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Prosecutors Eye Alleged Church Cover-Up

Apr 9, 2002 | UPI Law enforcement officials in Massachusetts were investigating Tuesday new allegations that top leaders in the Roman Catholic Archdiocese of Boston not only protected a pedophile priest but also lied about his past when they transferred him to other parishes.

An attorney for child victims of sex abuse by priests at a Monday news conference released nearly 100 church documents that detailed an alleged history of molestation by the Rev. Paul R. Shanley as far back as 1967.

Because Shanley left Boston in 1990, legal experts believe he could face possible criminal charges. The statute of limitations cannot run out because he left the state.

The documents also reportedly opened the possibility that Cardinal Bernard Law could face charges of being an accessory before the fact of molestation.

"We go where the evidence takes us," Attorney General Tom Reilly told WBZ radio Tuesday afternoon. He said what he's seen in the documents reviewed so far "is very disturbing, very disturbing."

Kurt N. Schwartz, head of Reilly's criminal division, and three state police investigators assigned to the attorney general's office attended the lengthy news conference where victims' attorney Roderick MacLeish displayed document after document on a huge screen.

Ann Dolan, a spokeswoman for Reilly, said state prosecutors are "taking a serious look" at the new disclosures and the possibility of prosecuting church higher-ups for shielding molesters in the clergy. He also is coordinating criminal investigations by state district attorneys of pedophile priests.

The papers, obtained by MacLeish under court order from the archdiocese, specifically indicated Law knew of Shanley's alleged history of sex abuse when Shanley transferred to the diocese of San Bernardino, Calif., in 1990. Law not only failed to pass that information on to church officials there, but also lied to them, MacLeish alleged.

"I can assure you that Father Shanley has no problem that would be of concern to your diocese," Law's auxiliary bishop, the Rev. Robert J. Banks, wrote to the San Bernardino diocese.

Law also kept silent on the subject when Shanley later held a position that gave him access to children at a nun-run welcome center in New York City, the Leo House.

Law went so far as to say he would "not object" if Shanley were appointed as executive director of the center in 1997, a job he did not get because New York Cardinal John O'Connor learned of Shanley's past.

Shanley, 71, has not been available to comment on the charges. MacLeish said Shanley has not been seen since he was fired last week from his two-year job with the San Diego Police Department, where his work included fingerprinting children.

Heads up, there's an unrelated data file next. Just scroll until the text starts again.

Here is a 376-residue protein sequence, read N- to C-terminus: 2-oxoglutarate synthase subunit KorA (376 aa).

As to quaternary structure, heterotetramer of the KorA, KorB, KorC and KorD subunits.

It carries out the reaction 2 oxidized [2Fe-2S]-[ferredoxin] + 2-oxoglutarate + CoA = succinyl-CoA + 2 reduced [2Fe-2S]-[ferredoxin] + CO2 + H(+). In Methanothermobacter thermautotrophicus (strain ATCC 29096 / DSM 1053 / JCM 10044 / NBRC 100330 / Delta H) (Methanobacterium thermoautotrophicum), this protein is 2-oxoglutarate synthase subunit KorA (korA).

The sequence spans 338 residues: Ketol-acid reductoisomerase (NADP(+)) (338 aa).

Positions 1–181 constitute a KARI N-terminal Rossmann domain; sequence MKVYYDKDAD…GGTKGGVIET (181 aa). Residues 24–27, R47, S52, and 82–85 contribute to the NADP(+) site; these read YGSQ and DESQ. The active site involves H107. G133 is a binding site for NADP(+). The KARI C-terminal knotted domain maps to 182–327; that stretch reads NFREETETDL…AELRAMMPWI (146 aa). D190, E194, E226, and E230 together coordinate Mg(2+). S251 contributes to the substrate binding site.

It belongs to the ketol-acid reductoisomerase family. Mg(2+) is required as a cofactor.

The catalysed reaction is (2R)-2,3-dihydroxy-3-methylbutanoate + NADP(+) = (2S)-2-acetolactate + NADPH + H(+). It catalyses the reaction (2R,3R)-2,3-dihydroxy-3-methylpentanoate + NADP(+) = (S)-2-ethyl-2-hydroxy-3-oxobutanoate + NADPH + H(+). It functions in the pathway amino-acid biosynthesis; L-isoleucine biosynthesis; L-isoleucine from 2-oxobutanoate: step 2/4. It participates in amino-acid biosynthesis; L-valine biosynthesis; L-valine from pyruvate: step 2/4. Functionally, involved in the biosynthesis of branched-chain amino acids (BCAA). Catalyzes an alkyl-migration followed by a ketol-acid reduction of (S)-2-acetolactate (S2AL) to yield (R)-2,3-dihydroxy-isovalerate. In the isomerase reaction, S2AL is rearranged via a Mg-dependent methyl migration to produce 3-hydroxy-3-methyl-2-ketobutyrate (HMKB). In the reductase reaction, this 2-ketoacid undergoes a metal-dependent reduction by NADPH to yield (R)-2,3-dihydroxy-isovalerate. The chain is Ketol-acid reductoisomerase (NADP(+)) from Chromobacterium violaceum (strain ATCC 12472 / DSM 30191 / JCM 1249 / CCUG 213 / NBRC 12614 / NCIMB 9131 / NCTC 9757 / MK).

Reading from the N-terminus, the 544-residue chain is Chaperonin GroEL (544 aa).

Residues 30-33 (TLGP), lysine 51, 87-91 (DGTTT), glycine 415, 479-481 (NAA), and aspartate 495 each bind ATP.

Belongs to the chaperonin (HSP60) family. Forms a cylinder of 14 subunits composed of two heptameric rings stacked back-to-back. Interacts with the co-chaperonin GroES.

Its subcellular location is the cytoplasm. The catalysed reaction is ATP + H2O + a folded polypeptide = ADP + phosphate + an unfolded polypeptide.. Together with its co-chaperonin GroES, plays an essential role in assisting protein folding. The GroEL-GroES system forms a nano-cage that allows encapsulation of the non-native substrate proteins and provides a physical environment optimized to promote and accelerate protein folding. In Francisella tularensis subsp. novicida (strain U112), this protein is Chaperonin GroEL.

MacLeish said the documents prove Law and his predecessor, the late Cardinal Humberto Medeiros, knew Shanley was a sexual predator but rather than do anything about it, covered it up by transferring him to other parishes.

"This man was a monster in the Archdiocese of Boston for many, many years," MacLeish said. "He had beliefs that no rational human being could defend."

Among other things, documents allegedly state that Shanley advocated sex between adult men and boys at a Boston meeting in 1978 that laid the foundation for the founding of the North American Man Boy Love Association.

MacLeish said Medeiros and Law could have prevented Shanley from abusing children if they had taken action to stop him.

"All of the suffering that has taken place at the hands of Paul Shanley a serial child molester for four decades, three of them in Boston none of it had to happen," MacLeish said.

"Archdiocese officials at the highest level knew full well of Shanley's misconduct," the attorney told the news conference, attended by many relatives of Gregory Ford, 24, of Newton, Mass., who was allegedly abused by Shanley.

"There's no evidence they gave one whit of concern for the victims. Rather, they went to outstanding lengths to keep Shanley's past hidden."

Speaking out at the news conference was another alleged Shanley victim, Arthur Austin.

Sometimes in tears, Austin said he was molested by Shanley 30 years ago and accused the church hierarchy of conspiring to protect the priest.

"If the Catholic Church in America does not fit the description of organized crime, what does?" Austin said.

Ford, who has filed suit against Shanley and the archdiocese, claims he was molested by Shanley between the ages of 6 and 11.

Noting there have been 26 complaints filed against Shanley, Ford said he believes Shanley molested "hundreds over his 30-year reign of terror."

As for Shanley, Ford said, "And I hope you rot in hell."

Donna M. Morrissey, a spokeswoman for Law, issued a statement Monday night that said, "Whatever may have occurred in the past, there were no deliberate decisions to put children at risk."

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